Eligibility will be checked at a preliminary screening appointment (see ’Inclusion criteria' and ’Exclusion criteria' sections below). At this visit, the site physician will collect a detailed medical history including an intake interview with questions aimed to identify eligibility of the participant. The physician will also conduct a physical examination to confirm NF1 diagnosis and document height, weight, blood pressure, pulse rate and head circumference. Baseline adverse effects will be documented, allowing us to determine whether subsequently endorsed adverse effects are related to study medication. All participants will complete a screen for cardiac abnormalities (ECG), and eligible females will complete a urine pregnancy test. Concomitant medications taken by the participant at commencement of the trial will be documented. Parents/caregivers of all participants will undergo a structured interview using the Mini International Neuropsychiatric Interview for Children and Adolescents (MINI-Kid) to screen for psychological disorders and substance abuse.44 Parents/caregivers will also complete the Conners 3-Parent45 to identify the nature and severity of ADHD symptoms at baseline. The study psychologist will determine whether the participant satisfies cognitive-based entry criteria by administering the Conners Continuous Performance Test II (CPT II) (sustained attention),46 Cambridge Neuropsychological Test Automated Battery  Spatial Working Memory (CANTAB SWM)47 and the Wechsler Abbreviated Scale of Intelligence (WASI; IQ).48 If the participant has completed an IQ test within 12 months of screening, then the WASI will not be administered and the previous score will be used. Examples of acceptable IQ tests include the WASI, Wechsler Intelligence Scale for Children—Fourth Edition49 or Fifth Edition50 and the Stanford-Binet Intelligence Scales Fifth Edition.51 Participants will be informed of the potential risks and benefits of participating, the aim of the study and that participation is voluntary. The first participant was randomised to study on 30 July 2011 and we anticipate the end date for enrolment to be December 2019.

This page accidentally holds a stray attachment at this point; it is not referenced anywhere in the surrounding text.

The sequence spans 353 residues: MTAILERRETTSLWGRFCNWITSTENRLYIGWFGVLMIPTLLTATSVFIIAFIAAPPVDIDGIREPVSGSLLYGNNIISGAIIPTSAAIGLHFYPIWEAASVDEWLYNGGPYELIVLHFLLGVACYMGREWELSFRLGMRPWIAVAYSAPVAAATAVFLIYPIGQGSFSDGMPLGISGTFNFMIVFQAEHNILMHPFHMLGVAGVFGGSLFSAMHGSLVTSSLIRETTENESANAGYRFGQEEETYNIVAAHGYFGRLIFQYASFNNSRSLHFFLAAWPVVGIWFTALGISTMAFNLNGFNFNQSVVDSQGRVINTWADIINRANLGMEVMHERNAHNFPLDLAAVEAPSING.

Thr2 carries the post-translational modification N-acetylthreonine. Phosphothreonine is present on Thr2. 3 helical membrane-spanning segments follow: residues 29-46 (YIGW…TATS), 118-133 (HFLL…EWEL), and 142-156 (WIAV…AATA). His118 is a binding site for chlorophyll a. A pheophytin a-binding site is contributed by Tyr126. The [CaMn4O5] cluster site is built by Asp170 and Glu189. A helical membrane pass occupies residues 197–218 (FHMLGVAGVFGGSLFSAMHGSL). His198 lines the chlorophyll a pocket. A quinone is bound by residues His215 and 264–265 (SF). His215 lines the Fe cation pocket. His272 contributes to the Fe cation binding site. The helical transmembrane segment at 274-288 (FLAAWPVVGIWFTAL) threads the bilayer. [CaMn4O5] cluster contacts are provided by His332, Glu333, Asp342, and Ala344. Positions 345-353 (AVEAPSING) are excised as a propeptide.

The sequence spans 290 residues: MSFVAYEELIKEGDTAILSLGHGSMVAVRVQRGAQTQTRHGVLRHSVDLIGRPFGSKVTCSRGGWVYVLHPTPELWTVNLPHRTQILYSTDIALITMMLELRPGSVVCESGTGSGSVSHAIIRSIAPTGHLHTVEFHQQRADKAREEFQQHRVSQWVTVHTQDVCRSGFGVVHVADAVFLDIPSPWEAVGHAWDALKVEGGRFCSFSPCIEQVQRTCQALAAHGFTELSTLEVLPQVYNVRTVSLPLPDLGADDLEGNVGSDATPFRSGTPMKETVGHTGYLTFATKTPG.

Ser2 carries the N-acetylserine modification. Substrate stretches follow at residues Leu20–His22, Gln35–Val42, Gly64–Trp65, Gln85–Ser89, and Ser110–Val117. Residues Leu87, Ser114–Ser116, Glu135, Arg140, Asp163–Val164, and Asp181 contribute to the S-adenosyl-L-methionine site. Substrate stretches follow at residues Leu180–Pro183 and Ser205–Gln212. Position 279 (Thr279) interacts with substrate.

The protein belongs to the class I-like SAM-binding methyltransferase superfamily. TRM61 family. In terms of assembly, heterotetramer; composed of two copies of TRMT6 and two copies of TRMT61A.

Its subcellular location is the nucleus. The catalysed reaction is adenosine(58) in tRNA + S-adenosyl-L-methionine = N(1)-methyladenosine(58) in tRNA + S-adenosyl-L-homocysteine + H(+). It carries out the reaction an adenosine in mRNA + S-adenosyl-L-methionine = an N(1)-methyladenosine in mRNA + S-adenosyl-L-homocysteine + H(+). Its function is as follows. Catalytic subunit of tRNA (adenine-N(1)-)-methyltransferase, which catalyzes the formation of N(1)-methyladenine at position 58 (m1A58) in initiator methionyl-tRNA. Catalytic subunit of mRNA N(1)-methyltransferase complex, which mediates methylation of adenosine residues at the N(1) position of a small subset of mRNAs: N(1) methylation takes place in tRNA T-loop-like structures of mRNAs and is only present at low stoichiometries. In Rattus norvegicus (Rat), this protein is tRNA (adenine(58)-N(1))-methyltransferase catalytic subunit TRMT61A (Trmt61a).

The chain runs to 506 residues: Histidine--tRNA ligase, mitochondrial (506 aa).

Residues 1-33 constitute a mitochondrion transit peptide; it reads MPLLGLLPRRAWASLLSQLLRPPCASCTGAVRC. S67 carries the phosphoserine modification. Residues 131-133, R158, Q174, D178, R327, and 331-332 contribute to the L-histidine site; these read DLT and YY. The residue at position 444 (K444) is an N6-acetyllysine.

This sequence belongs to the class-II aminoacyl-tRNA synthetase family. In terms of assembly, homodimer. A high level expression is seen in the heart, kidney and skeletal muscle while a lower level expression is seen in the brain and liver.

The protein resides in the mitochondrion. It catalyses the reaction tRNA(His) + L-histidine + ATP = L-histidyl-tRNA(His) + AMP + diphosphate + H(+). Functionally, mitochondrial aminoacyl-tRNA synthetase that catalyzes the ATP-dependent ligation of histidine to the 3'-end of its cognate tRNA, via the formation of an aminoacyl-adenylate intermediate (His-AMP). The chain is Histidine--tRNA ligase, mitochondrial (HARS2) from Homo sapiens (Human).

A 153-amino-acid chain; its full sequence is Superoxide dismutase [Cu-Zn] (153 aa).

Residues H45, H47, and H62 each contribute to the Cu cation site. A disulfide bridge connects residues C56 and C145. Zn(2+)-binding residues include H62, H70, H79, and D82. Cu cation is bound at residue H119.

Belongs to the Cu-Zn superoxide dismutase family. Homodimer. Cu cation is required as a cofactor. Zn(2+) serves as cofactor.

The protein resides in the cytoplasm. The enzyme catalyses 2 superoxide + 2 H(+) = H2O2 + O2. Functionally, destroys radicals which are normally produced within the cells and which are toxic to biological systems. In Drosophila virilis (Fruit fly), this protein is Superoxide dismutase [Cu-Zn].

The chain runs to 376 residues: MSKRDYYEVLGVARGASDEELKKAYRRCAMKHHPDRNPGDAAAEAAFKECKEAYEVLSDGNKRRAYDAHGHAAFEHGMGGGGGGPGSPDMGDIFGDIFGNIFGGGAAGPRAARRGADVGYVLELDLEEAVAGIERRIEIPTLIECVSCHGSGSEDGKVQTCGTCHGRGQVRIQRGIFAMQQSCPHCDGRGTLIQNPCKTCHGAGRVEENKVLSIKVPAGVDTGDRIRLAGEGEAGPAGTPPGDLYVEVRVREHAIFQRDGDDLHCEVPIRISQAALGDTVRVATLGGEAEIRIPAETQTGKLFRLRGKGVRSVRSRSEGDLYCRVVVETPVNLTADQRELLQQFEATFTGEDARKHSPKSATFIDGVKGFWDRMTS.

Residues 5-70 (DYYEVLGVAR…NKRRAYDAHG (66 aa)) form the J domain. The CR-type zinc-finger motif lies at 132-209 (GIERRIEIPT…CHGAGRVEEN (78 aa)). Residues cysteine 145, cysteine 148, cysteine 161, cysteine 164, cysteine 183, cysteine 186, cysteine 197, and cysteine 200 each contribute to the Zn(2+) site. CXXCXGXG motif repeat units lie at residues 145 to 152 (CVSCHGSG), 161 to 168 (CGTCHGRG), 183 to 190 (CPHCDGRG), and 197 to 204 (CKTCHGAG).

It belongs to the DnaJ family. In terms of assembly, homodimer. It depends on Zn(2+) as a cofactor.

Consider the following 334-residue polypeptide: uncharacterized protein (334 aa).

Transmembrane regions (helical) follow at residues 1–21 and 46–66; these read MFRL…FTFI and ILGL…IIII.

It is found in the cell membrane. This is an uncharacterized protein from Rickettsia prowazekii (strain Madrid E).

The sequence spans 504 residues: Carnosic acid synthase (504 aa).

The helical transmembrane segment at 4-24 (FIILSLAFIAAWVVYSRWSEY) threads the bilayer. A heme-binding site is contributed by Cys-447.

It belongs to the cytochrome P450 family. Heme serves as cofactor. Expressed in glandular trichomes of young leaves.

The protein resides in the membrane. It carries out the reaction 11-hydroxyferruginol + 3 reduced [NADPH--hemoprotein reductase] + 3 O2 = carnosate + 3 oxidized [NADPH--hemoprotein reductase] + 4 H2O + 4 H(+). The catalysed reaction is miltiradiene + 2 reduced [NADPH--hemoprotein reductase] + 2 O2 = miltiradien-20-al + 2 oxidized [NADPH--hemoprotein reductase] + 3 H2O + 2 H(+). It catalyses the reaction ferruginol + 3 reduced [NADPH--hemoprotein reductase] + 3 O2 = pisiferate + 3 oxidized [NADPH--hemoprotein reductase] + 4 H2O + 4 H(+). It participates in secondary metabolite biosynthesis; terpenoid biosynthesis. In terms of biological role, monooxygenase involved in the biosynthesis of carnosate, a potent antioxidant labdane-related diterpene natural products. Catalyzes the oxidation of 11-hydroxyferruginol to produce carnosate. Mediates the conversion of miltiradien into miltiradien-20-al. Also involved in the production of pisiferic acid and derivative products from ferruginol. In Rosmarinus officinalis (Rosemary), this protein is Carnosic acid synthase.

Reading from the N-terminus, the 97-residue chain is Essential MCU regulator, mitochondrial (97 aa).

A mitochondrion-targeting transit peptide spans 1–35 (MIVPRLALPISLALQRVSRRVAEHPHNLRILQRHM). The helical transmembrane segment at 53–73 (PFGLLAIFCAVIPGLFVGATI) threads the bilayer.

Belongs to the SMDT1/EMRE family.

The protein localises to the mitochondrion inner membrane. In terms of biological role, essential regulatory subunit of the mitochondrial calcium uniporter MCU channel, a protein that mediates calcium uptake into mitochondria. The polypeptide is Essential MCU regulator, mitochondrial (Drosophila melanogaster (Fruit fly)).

Inclusion criteria

  • Diagnosis of NF1 based on NIH criteria.52

  • Males and females aged between 7 and 16 years of age (inclusive) at time of enrolment.

  • A full scale IQ≥70 or, if a significant discrepancy is present between perceptual reasoning index and verbal comprehension, the higher index must be ≥70.

  • An abnormal Inattentive or Hyperactivity/Impulsivity Symptom Scale on the parent-rated Conners 3, defined as a T score ≥65.

  • Baseline performance of one or more SD below the population mean on the CPT-II omissions subscale and/or the CANTAB SWM task total between-search error score.

Exclusion criteria

  • Insufficient English to understand the cognitive assessments or comply with the study protocol.